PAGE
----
[Note: This is a guest post by Tauseef (@CellSpell)]
Fasting is defined as either completely abstaining from or minimizing food intake for a defined period time – ranging from about 12 hours to even a few weeks. Calorie restriction, on the other hand, refers to an overall reduction in the daily calorie intake by about 20%-40% without necessarily reducing the meal intake frequency. Although calorie restriction is well-suited for weight loss and thus also reduces the risk of chronic diseases such as diabetes or heart disease, proponents of fasting claim that it has distinct health benefits which cannot be attributed to weight loss.
Scientific data for the benefits of fasting have been rather limited, but some recent studies have now shown that fasting can enhance cellular resistance to toxins and increase longevity in laboratory animals as well as humans. Fasting has also been proposed as a therapeutic approach in the setting of selected diseases such as neurodegeneration, seizures and rheumatoid arthritis.
The recent study “Prolonged Fasting Reduces IGF-1/PKA to Promote Hematopoietic-Stem-Cell-Based Regeneration and Reverse Immunosuppression” published in the journal Cell Stem Cell by Cheng and colleagues in 2014 investigated a novel benefit of fasting – enhancing recovery from the side effects of treatments. The researchers looked into whether fasting in a mouse model of chemotherapy would help the mice recover from the suppression of their blood cell production. Chemotherapy drugs suppress the growth of malignant cancer cells, but they unfortunately often also affect healthy stem cells and other growing cells needed to maintain our health. The bone marrow contains blood-forming hematopoietic stem cells (HSCs), which churn out billions of healthy blood cells, such as white blood cells (WBCs) and red blood cells (RBCs), every day. When these healthy stem cells are suppressed or even eliminated as a form of collateral damage during chemotherapy, patients can develop severe anemia or immune suppression.
In their study, Cheng and colleagues showed a strong protective role of multiple cycles of fasting (no food for 48 to 120 hours) in mice treated with the chemotherapy drug cyclophosphamide. The fasting was able to partially reverse the suppression of bone marrow stem cells, improve immune function and reduce the death rate of the mice. The researchers found a similar protective effect of fasting in cancer patients (no food for 72 hours) who were treated with anti-cancer drugs as a part of phase I clinical trial, although there was no control group and no details were provided about the overall fluid and calorie intake of the patients.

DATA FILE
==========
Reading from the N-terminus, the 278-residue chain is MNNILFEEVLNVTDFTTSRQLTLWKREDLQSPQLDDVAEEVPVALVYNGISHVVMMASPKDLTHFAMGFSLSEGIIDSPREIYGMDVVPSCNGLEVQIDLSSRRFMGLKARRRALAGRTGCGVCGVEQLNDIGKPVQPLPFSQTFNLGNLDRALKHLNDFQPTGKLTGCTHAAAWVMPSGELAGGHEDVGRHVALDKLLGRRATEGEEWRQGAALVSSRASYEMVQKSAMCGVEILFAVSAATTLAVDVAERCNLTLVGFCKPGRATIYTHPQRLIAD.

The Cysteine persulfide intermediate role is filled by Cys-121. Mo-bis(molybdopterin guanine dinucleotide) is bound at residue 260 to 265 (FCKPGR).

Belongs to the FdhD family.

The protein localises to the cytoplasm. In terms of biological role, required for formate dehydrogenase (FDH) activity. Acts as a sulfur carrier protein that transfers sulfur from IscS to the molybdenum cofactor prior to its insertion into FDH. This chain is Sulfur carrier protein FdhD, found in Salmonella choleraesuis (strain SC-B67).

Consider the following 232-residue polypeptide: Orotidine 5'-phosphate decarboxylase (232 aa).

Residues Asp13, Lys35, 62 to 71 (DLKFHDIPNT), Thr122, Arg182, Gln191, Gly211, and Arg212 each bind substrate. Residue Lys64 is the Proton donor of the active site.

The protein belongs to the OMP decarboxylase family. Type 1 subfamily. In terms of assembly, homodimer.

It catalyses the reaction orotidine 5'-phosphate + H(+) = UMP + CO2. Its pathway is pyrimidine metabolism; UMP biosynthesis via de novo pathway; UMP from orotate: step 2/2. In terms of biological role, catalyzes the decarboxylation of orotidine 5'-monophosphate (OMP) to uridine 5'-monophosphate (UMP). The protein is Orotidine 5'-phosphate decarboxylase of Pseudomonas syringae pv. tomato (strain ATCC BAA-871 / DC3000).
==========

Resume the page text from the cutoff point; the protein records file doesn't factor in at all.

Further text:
By utilizing a gene array to screen for the expression levels of thousands of genes, the researchers determined that the benefits of fasting were due to the reduction of insulin-like growth factor-1 (IGF-1) hormone levels in the bone marrow. Suppression of IGF-1 by fasting increased the expansion of bone marrow stem cells (HSCs) and improved the immune function during chemotherapy. Mice in which the IGF-1 gene was deleted showed a similar degree of protection as what was observed in fasting mice.
Although, the present study provides interesting new insights for how fasting can improve bone marrow function in chemotherapy, some unanswered questions need to be addressed in future studies. People who are suffering from cancer routinely lose a substantial amount of weight during the progression of their disease, and it is not clear that their physical health would be able to tolerate the additional stress of fasting. Moreover, the researchers did not provide details about the calorie restriction and potential weight loss associated with the fasting. Perhaps the benefits in the mice were not due to fasting but instead due to calorie restriction. Furthermore, the patient study only showed that 72 hours of fasting increased lymphocyte counts, but did not describe the nutritional status and any potential weight loss in the patients.
This study is one of the first studies to uncover the molecular mechanisms of how fasting can improve the recovery of bone marrow stem cell function after chemotherapy. Despite its limitations, the study also identified the IGF-1 pathway as a potential new target for treatments to enhance bone marrow stem cell recovery. The outcomes of chemotherapy might be therefore improved by pharmacologically suppressing IGF-1 without requiring fasting, but this idea would still need to be tested in humans.
– M. Tauseef (@CellSpell)
Cheng, C., Adams, G., Perin, L., Wei, M., Zhou, X., Lam, B., Da Sacco, S., Mirisola, M., Quinn, D., Dorff, T., Kopchick, J., & Longo, V. (2014). Prolonged Fasting Reduces IGF-1/PKA to Promote Hematopoietic-Stem-Cell-Based Regeneration and Reverse Immunosuppression Cell Stem Cell, 14 (6), 810-823 DOI: 10.1016/j.stem.2014.04.014